Another thing to watch out for is your fruit juice and fruit intake. While fruits are usually considered “healthy” due to high vitamin and mineral content, there are often high concentrations of fructose within the sweeter fruits, which can has detrimental effects on weight and inflammation when consumed in large quantities.
Consider a less sweet alternative for the very sweet fruits in your diet.
#2 – Vegetable oil
Vegetable oil and sunflower oil are often used in cooking and can lead to worsening inflammation within the body.
Therefore, they hold a significant spot on this list of sciatica foods to avoid.
You’re not necessarily safe just because you don’t use vegetable oil when cooking, though; there are often high levels of vegetable oil found in mayonnaise and BBQ sauce, too. Always check the ingredients label when buying these products.
As an alternative when cooking, use either extra virgin olive oil or virgin coconut oil (both included as one of my Top 11 Foods to include in your diet when you have sciatica).
Both of these products have strong anti-inflammatory properties and are considered far healthier to fry or bake with. Extra virgin olive oil can also be used on salads, while coconut oil adds that great taste to food when used in baking.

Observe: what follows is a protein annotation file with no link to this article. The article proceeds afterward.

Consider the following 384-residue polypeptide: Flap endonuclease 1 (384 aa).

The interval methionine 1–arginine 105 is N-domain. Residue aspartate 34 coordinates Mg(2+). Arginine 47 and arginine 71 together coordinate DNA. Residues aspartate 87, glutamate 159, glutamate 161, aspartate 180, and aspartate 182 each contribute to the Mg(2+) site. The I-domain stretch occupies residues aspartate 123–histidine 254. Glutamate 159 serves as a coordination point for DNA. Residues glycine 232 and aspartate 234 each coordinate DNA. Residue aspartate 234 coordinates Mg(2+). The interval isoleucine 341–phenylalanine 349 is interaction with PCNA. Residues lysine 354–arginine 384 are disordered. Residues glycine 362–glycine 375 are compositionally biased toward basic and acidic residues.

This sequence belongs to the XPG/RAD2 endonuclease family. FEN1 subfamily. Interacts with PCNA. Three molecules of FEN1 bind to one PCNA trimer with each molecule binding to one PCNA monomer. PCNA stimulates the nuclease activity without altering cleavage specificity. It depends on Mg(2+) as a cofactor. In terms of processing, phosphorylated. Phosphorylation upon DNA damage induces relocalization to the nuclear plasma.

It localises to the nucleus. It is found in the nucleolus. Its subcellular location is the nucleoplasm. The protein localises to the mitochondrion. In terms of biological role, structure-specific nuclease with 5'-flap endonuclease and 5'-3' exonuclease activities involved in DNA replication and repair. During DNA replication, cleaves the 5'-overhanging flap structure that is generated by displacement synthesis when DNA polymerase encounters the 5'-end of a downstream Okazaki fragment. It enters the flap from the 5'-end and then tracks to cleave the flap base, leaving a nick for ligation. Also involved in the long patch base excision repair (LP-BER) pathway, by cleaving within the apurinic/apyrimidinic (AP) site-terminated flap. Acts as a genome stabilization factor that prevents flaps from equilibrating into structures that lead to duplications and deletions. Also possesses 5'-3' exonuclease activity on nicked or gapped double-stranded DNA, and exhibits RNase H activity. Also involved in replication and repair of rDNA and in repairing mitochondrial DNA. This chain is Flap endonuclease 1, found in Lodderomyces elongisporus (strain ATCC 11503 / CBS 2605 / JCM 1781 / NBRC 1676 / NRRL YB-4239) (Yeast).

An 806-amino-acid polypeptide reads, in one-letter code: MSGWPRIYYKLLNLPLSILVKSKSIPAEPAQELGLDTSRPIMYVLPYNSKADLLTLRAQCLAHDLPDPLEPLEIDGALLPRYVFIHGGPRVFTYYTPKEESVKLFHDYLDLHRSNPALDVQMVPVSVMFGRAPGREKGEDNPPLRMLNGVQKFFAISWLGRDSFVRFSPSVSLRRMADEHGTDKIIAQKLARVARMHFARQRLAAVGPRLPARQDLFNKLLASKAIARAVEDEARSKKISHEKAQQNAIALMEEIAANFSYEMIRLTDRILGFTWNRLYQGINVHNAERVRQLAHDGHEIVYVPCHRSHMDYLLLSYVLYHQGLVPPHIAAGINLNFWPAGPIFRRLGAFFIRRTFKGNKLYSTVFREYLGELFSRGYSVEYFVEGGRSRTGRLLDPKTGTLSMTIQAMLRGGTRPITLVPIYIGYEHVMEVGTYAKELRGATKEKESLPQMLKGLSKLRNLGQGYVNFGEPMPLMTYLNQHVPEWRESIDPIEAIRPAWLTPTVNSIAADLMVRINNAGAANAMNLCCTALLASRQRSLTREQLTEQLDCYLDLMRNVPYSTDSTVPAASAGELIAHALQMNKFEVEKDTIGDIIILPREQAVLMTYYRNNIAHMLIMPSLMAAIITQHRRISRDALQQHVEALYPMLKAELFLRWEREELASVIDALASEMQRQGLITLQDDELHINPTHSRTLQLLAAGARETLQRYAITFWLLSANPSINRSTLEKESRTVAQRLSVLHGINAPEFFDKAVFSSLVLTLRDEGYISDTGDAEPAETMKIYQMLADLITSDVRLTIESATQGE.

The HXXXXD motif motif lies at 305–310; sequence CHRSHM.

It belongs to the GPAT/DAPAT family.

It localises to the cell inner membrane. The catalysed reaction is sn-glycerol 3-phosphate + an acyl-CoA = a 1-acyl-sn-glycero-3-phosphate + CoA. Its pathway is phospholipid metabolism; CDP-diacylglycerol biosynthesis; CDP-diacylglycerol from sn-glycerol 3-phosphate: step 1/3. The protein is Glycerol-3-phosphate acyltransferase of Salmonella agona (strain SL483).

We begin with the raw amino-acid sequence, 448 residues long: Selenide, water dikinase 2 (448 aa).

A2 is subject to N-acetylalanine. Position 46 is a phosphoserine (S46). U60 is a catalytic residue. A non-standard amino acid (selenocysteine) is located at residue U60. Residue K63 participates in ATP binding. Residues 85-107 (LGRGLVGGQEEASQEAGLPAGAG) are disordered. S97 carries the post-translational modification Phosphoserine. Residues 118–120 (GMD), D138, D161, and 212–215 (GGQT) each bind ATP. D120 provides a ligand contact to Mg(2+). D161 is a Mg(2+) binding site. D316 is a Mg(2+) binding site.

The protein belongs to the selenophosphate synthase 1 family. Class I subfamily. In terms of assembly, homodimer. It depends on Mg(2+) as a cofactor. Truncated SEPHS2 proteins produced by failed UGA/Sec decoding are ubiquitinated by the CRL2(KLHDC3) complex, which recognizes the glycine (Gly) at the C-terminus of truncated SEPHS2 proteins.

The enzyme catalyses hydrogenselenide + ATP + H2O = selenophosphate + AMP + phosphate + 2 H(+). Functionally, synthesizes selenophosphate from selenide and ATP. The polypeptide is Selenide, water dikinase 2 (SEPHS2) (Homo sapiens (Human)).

#3 – Fried, processed foods
Not just due to the fact that they’ve probably originally been fried in sunflower or vegetable oil, you should definitely steer clear from fried foods.
Fries, onion rings and processed meats as found in “turkey twizzlers” (gulp) are foods to avoid when you have sciatica due to their high fat and pro-inflammatory properties.
Bags of crisps/chips also fall into this category due to the unhealthy way that they are often prepared. They also won’t fill you up when eaten as a snack mid-morning, encouraging a binge later on and consequential weight gain.
A great alternative to crisps is home-baked kale chips.
To make this tasty alternatives to the sciatica foods to avoid: simply heat your oven to 180 degrees centigrade, grease a tray with extra virgin olive oil, spread a packet of kale over the tray and drizzle with a bit more olive oil. Then bake for 20 minutes – that’s it!
You can place these crisps in a bowl, and snack on them over the next few days as they tend to stay nice and crispy for a good length of time. They come under the “green leafy veg” category and will have anti-inflammatory benefits, reducing nerve root irritation and helping to bring down your symptoms. Not bad, eh?
#4 – Dough and flour
Pizzas, bread and pasta all contain gluten, which can be difficult for some people to digest and may increase levels of inflammation for others – because of these facts, they are also sciatica foods to avoid. (Here is a link to the study showing how participants’ inflammation levels dropped after cutting out gluten from their diets.)